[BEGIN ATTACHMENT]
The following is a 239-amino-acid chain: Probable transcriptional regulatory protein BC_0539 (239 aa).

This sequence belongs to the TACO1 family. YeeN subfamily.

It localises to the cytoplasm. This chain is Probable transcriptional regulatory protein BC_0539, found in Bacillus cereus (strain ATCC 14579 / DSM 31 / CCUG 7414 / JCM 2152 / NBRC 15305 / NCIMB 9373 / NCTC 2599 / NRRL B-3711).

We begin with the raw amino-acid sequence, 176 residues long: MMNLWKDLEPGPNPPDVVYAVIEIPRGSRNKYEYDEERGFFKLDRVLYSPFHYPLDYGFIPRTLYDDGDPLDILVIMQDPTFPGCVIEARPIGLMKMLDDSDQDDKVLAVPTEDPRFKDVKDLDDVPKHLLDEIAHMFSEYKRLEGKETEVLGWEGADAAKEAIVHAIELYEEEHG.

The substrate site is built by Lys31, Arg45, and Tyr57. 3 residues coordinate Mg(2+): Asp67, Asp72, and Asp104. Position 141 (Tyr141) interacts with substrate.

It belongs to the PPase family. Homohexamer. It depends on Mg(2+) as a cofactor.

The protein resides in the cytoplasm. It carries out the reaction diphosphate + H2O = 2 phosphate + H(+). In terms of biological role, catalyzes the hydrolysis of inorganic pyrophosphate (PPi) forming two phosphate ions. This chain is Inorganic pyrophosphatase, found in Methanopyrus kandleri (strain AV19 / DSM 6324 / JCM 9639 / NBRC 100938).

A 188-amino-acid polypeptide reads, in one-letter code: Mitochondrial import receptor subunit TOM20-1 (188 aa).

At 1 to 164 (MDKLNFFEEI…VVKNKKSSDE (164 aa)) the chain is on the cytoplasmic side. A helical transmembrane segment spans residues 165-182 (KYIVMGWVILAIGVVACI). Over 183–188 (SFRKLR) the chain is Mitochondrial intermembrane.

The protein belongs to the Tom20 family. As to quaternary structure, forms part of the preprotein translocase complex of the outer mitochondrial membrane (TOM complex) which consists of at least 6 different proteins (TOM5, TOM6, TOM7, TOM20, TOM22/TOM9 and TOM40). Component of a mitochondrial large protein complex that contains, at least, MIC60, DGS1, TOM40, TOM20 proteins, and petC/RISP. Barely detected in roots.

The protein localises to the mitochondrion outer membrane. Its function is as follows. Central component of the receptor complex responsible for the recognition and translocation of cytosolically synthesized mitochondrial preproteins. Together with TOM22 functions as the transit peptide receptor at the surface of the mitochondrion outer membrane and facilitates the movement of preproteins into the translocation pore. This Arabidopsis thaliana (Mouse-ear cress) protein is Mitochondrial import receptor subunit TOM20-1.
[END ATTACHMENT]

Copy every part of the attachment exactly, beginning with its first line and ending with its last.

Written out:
The following is a 239-amino-acid chain: Probable transcriptional regulatory protein BC_0539 (239 aa).

This sequence belongs to the TACO1 family. YeeN subfamily.

It localises to the cytoplasm. This chain is Probable transcriptional regulatory protein BC_0539, found in Bacillus cereus (strain ATCC 14579 / DSM 31 / CCUG 7414 / JCM 2152 / NBRC 15305 / NCIMB 9373 / NCTC 2599 / NRRL B-3711).

We begin with the raw amino-acid sequence, 176 residues long: MMNLWKDLEPGPNPPDVVYAVIEIPRGSRNKYEYDEERGFFKLDRVLYSPFHYPLDYGFIPRTLYDDGDPLDILVIMQDPTFPGCVIEARPIGLMKMLDDSDQDDKVLAVPTEDPRFKDVKDLDDVPKHLLDEIAHMFSEYKRLEGKETEVLGWEGADAAKEAIVHAIELYEEEHG.

The substrate site is built by Lys31, Arg45, and Tyr57. 3 residues coordinate Mg(2+): Asp67, Asp72, and Asp104. Position 141 (Tyr141) interacts with substrate.

It belongs to the PPase family. Homohexamer. It depends on Mg(2+) as a cofactor.

The protein resides in the cytoplasm. It carries out the reaction diphosphate + H2O = 2 phosphate + H(+). In terms of biological role, catalyzes the hydrolysis of inorganic pyrophosphate (PPi) forming two phosphate ions. This chain is Inorganic pyrophosphatase, found in Methanopyrus kandleri (strain AV19 / DSM 6324 / JCM 9639 / NBRC 100938).

A 188-amino-acid polypeptide reads, in one-letter code: Mitochondrial import receptor subunit TOM20-1 (188 aa).

At 1 to 164 (MDKLNFFEEI…VVKNKKSSDE (164 aa)) the chain is on the cytoplasmic side. A helical transmembrane segment spans residues 165-182 (KYIVMGWVILAIGVVACI). Over 183–188 (SFRKLR) the chain is Mitochondrial intermembrane.

The protein belongs to the Tom20 family. As to quaternary structure, forms part of the preprotein translocase complex of the outer mitochondrial membrane (TOM complex) which consists of at least 6 different proteins (TOM5, TOM6, TOM7, TOM20, TOM22/TOM9 and TOM40). Component of a mitochondrial large protein complex that contains, at least, MIC60, DGS1, TOM40, TOM20 proteins, and petC/RISP. Barely detected in roots.

The protein localises to the mitochondrion outer membrane. Its function is as follows. Central component of the receptor complex responsible for the recognition and translocation of cytosolically synthesized mitochondrial preproteins. Together with TOM22 functions as the transit peptide receptor at the surface of the mitochondrion outer membrane and facilitates the movement of preproteins into the translocation pore. This Arabidopsis thaliana (Mouse-ear cress) protein is Mitochondrial import receptor subunit TOM20-1.